Autism rates reported to authorities is increasing, without apparent cause.
The apparent withdrawal of the autistic child has traditionally been seen as resulting from an unresolved conflict between fear and curiosity in social encounters. Recent evidence, however, leads researchers to believe there are genetic preconditions, such as a "fragile X" chromosome, that increase the likelihood of the condition. Rather than a single flawed gene causing a disease autism appears to be brought on by unknown environmental influences coupled with a dimly understood combination of genes that makes people vulnerable. According to another hypothesis, autism stems from immature development of some parts of the brain in combination with hyperdevelopment of other parts, and possibly abnormal brain chemistry.
Evidence for a genetic root for autism is that the rate of autism in the general population is about two-tenths of a percent or less, but for siblings of an autism patient it jumps to around 3 percent. And for an identical twin of an autism patient, someone who shares all the patient's genes, the rate is 60 percent or more. In 1997, an American study linked subliminal autism in parents to full-blown autism in their 380 children.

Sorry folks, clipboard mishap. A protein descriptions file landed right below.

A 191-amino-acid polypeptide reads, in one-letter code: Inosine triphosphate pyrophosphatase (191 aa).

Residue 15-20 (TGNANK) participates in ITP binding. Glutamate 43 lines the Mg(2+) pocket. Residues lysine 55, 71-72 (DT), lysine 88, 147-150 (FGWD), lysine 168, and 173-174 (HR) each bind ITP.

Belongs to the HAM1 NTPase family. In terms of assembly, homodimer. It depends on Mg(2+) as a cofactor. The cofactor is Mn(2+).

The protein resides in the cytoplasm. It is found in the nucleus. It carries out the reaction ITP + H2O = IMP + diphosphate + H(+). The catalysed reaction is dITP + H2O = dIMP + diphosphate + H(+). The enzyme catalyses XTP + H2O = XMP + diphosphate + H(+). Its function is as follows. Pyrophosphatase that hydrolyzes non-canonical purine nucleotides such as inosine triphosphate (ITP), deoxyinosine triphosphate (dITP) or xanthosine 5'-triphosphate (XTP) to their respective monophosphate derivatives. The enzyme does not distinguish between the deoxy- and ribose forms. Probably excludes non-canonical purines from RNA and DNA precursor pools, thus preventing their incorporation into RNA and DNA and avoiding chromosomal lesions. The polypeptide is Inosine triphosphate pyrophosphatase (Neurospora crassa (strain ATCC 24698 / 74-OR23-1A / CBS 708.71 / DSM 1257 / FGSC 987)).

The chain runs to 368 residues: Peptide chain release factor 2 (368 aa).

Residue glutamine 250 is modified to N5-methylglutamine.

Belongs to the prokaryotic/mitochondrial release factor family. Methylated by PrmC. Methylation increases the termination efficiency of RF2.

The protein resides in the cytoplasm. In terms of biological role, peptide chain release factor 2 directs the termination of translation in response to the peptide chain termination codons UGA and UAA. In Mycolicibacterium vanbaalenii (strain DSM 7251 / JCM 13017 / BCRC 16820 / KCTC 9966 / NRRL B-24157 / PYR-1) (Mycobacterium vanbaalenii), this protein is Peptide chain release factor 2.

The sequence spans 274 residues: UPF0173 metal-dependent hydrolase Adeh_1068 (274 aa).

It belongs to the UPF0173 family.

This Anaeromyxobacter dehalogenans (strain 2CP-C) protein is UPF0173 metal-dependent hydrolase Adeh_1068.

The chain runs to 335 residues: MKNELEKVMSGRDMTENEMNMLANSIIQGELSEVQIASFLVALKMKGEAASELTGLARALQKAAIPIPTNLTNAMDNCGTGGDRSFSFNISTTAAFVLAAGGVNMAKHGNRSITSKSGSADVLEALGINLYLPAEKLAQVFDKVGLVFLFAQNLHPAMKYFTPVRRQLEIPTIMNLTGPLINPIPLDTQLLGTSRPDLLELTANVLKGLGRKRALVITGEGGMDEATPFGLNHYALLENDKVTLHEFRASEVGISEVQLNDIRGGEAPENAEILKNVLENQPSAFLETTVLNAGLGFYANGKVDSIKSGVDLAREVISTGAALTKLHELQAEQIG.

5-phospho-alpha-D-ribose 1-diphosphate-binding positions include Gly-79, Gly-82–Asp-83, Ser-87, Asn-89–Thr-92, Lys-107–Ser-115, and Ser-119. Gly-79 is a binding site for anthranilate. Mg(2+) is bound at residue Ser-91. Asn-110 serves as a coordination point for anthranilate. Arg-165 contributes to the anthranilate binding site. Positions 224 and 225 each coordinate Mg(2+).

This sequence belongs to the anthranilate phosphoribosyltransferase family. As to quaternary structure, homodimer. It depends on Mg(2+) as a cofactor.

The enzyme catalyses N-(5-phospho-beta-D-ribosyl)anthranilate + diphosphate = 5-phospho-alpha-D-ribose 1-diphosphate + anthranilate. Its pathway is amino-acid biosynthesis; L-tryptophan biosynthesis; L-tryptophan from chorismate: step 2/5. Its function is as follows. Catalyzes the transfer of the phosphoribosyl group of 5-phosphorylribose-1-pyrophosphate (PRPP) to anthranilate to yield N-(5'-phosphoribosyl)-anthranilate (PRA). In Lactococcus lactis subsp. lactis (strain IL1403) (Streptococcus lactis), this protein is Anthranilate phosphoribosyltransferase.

Autism rates reported to authorities in California nearly quadrupled between 1980 and 1994, to 208 cases per 100,000 children.
A 1997 study estimated that 80% of the 400,000 autistic people in the USA were also mentally retarded, while a few had IQ's in the genius range.